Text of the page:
PROGRAM FOR TEENS IN DOUBT; SURVEY TO GAUGE SUPPORT.
Cops 'n' Jocks, a nationwide program that seeks to nurture trust between teen-age athletes and police, is undergoing a crisis of confidence as organizers question the support they are receiving from the Santa Paula Police Department.
The governing board of the nonprofit Cops 'n' Jocks has started an investigation in which it plans to survey department administrators, officers and staff to gauge their support for the program.
Cops 'n' Jocks was founded in the area five years ago by Santa Paula Reserve Officer Rich Randolph and operates under the auspices of the department he works for.
But Randolph said that recent events have cast doubt on the department's commitment to the program, which has 270 officers from agencies throughout the nation working with high school sports teams.
Santa Paula Police Cmdr. Bob Gonzales said much of the dispute began with Randolph and his haste to expand the program.
``It's a good program and we've supported it from the inception,'' Gonzales said. ``(Randolph) is a very anxious young man and he wants to see things move forward.''
Randolph's first complaint is that no one from the department other than himself made an appearance in San Diego a few months ago when Cops 'n' Jocks was recognized as the nonprofit crime prevention program of the year.
Since Santa Paula Police Chief Walt Adair had nominated the program for the award, the absence of any department brass at the ceremony troubled potential sponsors such as the state Department of Justice, which was considering an offer of grant money, Randolph said.
Gonzales said department administrators were given last-minute notice of the ceremony and were thus unable to send a representative.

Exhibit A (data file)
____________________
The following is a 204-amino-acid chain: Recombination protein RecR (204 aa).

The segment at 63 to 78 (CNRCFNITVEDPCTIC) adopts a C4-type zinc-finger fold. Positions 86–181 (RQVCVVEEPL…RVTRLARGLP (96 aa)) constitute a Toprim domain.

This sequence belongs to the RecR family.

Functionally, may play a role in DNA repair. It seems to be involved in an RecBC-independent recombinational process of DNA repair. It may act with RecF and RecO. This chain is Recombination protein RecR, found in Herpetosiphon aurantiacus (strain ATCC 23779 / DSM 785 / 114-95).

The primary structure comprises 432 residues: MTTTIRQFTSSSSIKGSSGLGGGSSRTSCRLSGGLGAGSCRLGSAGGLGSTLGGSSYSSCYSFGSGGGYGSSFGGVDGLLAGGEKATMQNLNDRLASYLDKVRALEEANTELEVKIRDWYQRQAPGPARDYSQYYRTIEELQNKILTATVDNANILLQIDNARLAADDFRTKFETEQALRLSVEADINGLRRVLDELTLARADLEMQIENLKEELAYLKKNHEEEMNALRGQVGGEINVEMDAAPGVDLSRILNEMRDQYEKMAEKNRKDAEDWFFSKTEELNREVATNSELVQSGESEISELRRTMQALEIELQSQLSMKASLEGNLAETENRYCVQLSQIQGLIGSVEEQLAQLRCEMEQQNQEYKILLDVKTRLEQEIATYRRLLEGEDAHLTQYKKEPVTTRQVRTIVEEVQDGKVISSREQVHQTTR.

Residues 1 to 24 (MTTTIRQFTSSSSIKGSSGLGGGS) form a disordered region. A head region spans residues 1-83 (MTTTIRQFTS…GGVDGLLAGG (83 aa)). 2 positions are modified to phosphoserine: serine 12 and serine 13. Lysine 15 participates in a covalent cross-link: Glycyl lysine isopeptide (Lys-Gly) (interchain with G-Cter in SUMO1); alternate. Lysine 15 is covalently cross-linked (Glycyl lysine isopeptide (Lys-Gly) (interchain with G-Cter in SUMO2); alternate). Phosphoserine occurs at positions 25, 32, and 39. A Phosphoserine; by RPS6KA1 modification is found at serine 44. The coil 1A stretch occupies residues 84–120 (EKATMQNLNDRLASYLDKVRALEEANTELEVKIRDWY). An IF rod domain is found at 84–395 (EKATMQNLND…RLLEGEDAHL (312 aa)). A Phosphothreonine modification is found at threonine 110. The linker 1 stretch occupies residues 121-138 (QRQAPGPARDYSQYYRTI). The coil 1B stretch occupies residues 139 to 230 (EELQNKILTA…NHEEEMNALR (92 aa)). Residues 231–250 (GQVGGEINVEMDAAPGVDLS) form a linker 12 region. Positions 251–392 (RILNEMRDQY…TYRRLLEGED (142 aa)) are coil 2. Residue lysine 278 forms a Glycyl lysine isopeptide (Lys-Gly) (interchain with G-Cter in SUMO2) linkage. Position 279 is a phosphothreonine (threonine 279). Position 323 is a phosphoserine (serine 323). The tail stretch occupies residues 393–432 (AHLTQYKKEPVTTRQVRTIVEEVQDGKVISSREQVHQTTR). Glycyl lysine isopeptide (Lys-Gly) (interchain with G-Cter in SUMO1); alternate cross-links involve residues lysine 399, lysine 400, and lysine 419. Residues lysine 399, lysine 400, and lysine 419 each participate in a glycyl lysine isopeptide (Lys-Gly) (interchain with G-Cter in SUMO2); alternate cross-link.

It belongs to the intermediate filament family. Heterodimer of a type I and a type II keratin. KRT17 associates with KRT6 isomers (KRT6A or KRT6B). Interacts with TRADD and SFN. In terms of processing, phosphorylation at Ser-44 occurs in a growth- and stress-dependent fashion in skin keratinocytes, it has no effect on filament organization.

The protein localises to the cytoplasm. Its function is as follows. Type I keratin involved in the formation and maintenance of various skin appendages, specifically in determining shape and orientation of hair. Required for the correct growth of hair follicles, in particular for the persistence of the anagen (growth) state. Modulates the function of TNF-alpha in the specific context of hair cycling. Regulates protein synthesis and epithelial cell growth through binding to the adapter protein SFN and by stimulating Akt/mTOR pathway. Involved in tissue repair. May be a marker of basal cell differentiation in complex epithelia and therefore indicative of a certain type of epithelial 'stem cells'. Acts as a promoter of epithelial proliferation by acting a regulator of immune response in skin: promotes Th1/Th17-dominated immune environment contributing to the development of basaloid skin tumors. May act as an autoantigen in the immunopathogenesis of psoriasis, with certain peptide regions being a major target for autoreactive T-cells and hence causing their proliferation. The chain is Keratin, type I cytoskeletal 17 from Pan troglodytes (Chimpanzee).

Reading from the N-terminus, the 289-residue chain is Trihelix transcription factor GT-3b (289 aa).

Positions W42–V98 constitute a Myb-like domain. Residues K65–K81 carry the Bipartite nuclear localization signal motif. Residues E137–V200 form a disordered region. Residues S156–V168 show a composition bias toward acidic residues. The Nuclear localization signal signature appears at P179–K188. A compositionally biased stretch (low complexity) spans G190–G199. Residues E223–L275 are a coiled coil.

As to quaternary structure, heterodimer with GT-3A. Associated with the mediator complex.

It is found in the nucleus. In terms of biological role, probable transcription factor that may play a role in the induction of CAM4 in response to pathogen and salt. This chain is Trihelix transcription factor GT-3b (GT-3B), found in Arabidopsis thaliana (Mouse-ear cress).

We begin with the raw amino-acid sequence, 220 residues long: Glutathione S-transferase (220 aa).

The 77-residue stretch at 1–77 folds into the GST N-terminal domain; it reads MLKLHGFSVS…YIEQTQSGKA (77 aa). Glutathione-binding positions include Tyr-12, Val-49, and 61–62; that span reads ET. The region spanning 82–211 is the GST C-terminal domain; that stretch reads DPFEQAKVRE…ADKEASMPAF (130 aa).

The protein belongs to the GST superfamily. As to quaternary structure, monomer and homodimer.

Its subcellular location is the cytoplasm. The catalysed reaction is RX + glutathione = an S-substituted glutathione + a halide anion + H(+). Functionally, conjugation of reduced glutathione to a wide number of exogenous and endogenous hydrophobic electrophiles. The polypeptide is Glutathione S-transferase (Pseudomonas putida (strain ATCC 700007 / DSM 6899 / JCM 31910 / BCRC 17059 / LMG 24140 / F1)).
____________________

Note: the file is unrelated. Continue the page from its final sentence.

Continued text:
Randolph also says that after private security firm Protection One donated a car that was to become a Cops 'n' Jocks ``mascot,'' department administrators reneged on an earlier pledge to pay for the vehicle's insurance.
It was only when city officials put pressure on police officials that the department insured the car, which will be displayed at team practices and games across the state, he said.
``We were just glad to get our vehicle and (getting insurance for it) was basically an uphill battle for three weeks in which the city had to step in,'' Randolph said. ``That raised major concerns about the support we are receiving from within the department.''
According to Gonzalez, Randolph failed to follow proper city procedure for getting the car added to the police fleet.
``He just can't receive a donation from somebody and say, `With this magic baton I'm going to bless this car and make it part of the fleet,' '' Gonzalez said.
The Cop 'n' Jocks governing board survey of the department's support for the program is expected to take about two weeks, after which Randolph said the program board may consider realigning itself with one of four other police agencies that have expressed interest in being the program's sponsor.
Those agencies are the Oxnard Police Department, which is already a part sponsor, the Ventura County Sheriff's Department, and police departments in Fontana and Mesquite, Nev.
Meanwhile Randolph said that the Ventura County Grand Jury has asked him to make a two-hour presentation about the program in January. Among questions on the mind of grand jurors are why the Ventura Police Department has withdrawn from the program and why the Simi Valley Police Department has never signed up.
The Board of Supervisors is also planning to look into the program early next year, Randolph said.
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|Publication:||Daily News (Los Angeles, CA)|
|Date:||Dec 27, 1997|
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